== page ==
As I told Marianne, Human Relations folk have learned some basic codes to help them (I was in HR for a time), such as the phrase "is this person eligible for rehire?" which sounds like it means "are there any legalities that would keep him from working for you again?" but really means "If you had a choice between taking this person back and trimming your nose hairs with a chain saw, which would you do?" In this instance, a "yes" answer means "Bob's okay, go ahead and hire him" whereas a "no" answer means "if you have a chimp you could strategically shave, hire him instead. You'll be happier in the long run." Given my HR experience, I am aware of many such secret codes around here, including things that might appear on a performance evaluation:
"Jill has a wide variety of unique skills" actually means "Jill stays really busy, but none of us have a damned clue what she's actually doing other than the fact that it's not, apparently, her work."
"Bob has strong opinions" means "Bob is an arrogant SOB who should be muzzled before attending any meeting, even one about where to order out for lunch."
"There are a number of growth opportunities available to Susan this quarter" means "Susan is a peabrain who couldn't staple two pieces of paper together without calling tech support."
"I would like to see David work towards an upper level transfer" means "I hate this guy, but I also hate Bob upstairs....I see a perfect solution here."
"Leadership opportunities could be a stretch goal for Carla" means "People wouldn't follow Carla out of a burning building if their clothes were on fire."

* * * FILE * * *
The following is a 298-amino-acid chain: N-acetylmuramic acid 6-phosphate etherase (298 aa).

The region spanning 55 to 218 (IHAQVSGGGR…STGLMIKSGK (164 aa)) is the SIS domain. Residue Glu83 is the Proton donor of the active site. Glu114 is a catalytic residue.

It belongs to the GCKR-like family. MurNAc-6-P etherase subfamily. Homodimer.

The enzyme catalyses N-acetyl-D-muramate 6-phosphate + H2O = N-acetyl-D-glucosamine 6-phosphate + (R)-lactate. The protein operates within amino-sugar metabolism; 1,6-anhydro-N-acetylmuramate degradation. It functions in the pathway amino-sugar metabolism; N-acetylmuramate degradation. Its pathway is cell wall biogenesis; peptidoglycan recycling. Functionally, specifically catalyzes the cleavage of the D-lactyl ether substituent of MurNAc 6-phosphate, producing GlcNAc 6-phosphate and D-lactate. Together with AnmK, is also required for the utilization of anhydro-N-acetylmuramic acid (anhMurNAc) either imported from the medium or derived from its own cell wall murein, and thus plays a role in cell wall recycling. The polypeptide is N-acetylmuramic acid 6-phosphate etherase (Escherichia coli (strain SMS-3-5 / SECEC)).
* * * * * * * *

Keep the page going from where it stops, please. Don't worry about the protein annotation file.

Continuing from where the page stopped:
"Rick has quite a spirit of fun" means "The most productive thing Rick's done all week was to fashion rude shapes out of paper clips. It was a big week for him."
"Lori can be a bit unpredictable at times" means "Lori's mood swings have mood swings and she has a mean overhand. Do not under any circumstance allow her to have a heavy stapler."
"Jon thinks outside the box" means "Jon is a weirdo who probably has some sort of strange slingshot device to put on his underwear. None of us want to think too hard about this."
"Mary gets along well with her colleagues" means "If Mary ever stopped bs'ing and did her job, maybe we could remember what we hired her for."
"Jim could work a bit on boundaries" means "Jim needs to stop staring at everyone's boobs before he gets smacked smartly across the puss."
"Alison has a strong sense of fair play" means "Alison is a whiny little git who could probably become president of the company if she spent a tenth of the time she spends complaining actually WORKING on something."
"Mike may not be a perfect fit for the culture of this corporation" means "Mike smells like a baboon, farts out loud in meetings, and picks his teeth with a ball point pen. We can't figure out how to get rid of him."
"Beth is not fully aware of her assets" means "Beth keeps bending over in skirts no wider than belts that barely cover her hoo-ha. We're all afraid to mention this to her, lest she sue for sexual harrassment."
"It would be difficult to list all of Evan's finer points" means "I can't think of anything good to say about this man, other than the fact that he goes home at the end of the day."
"I would like to see Meredith to improve her skills" means "I really wish Meredith HAD some skills. I don't know that anything would actually help, but if she was in class, she wouldn't be here."
"Keith is generous with resources" means "this guy has so many company pens at home that we may soon have to resort to crayons."
But I love you guys, and that's the truth no matter how I say it. I think I'm up to 117 squares (I need to do another count) and tomorrow I'll show you the beautiful ones I got from Lily in California. Lily, you are too cool for words.